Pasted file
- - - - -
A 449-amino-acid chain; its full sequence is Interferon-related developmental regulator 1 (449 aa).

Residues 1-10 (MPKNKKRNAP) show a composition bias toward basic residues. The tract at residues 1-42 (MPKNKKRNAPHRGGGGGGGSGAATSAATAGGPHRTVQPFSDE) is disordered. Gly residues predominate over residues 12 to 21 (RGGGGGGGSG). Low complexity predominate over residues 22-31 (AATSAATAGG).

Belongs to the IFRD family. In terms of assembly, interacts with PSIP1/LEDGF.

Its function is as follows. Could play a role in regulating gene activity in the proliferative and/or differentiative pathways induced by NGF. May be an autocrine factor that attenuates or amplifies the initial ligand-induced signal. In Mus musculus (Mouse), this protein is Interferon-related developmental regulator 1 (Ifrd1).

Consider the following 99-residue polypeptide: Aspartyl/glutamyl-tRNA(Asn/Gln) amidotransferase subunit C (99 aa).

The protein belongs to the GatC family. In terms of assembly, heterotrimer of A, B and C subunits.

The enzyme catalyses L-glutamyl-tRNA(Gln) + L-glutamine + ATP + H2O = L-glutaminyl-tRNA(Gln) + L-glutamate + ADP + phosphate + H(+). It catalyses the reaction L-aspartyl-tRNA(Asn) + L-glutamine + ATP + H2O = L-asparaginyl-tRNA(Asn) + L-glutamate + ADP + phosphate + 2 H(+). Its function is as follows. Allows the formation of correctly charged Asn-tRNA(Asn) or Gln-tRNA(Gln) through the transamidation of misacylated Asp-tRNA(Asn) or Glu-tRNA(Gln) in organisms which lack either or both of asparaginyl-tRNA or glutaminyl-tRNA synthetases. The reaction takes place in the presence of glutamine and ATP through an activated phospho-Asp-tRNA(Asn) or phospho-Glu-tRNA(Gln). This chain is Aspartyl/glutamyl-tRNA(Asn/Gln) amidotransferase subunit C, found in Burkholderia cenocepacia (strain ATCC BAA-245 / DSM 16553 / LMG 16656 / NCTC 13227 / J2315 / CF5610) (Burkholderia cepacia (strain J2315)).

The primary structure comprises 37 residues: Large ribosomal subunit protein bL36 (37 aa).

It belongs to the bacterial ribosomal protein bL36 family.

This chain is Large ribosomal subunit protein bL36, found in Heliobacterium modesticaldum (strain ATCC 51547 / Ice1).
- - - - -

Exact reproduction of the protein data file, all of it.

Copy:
A 449-amino-acid chain; its full sequence is Interferon-related developmental regulator 1 (449 aa).

Residues 1-10 (MPKNKKRNAP) show a composition bias toward basic residues. The tract at residues 1-42 (MPKNKKRNAPHRGGGGGGGSGAATSAATAGGPHRTVQPFSDE) is disordered. Gly residues predominate over residues 12 to 21 (RGGGGGGGSG). Low complexity predominate over residues 22-31 (AATSAATAGG).

Belongs to the IFRD family. In terms of assembly, interacts with PSIP1/LEDGF.

Its function is as follows. Could play a role in regulating gene activity in the proliferative and/or differentiative pathways induced by NGF. May be an autocrine factor that attenuates or amplifies the initial ligand-induced signal. In Mus musculus (Mouse), this protein is Interferon-related developmental regulator 1 (Ifrd1).

Consider the following 99-residue polypeptide: Aspartyl/glutamyl-tRNA(Asn/Gln) amidotransferase subunit C (99 aa).

The protein belongs to the GatC family. In terms of assembly, heterotrimer of A, B and C subunits.

The enzyme catalyses L-glutamyl-tRNA(Gln) + L-glutamine + ATP + H2O = L-glutaminyl-tRNA(Gln) + L-glutamate + ADP + phosphate + H(+). It catalyses the reaction L-aspartyl-tRNA(Asn) + L-glutamine + ATP + H2O = L-asparaginyl-tRNA(Asn) + L-glutamate + ADP + phosphate + 2 H(+). Its function is as follows. Allows the formation of correctly charged Asn-tRNA(Asn) or Gln-tRNA(Gln) through the transamidation of misacylated Asp-tRNA(Asn) or Glu-tRNA(Gln) in organisms which lack either or both of asparaginyl-tRNA or glutaminyl-tRNA synthetases. The reaction takes place in the presence of glutamine and ATP through an activated phospho-Asp-tRNA(Asn) or phospho-Glu-tRNA(Gln). This chain is Aspartyl/glutamyl-tRNA(Asn/Gln) amidotransferase subunit C, found in Burkholderia cenocepacia (strain ATCC BAA-245 / DSM 16553 / LMG 16656 / NCTC 13227 / J2315 / CF5610) (Burkholderia cepacia (strain J2315)).

The primary structure comprises 37 residues: Large ribosomal subunit protein bL36 (37 aa).

It belongs to the bacterial ribosomal protein bL36 family.

This chain is Large ribosomal subunit protein bL36, found in Heliobacterium modesticaldum (strain ATCC 51547 / Ice1).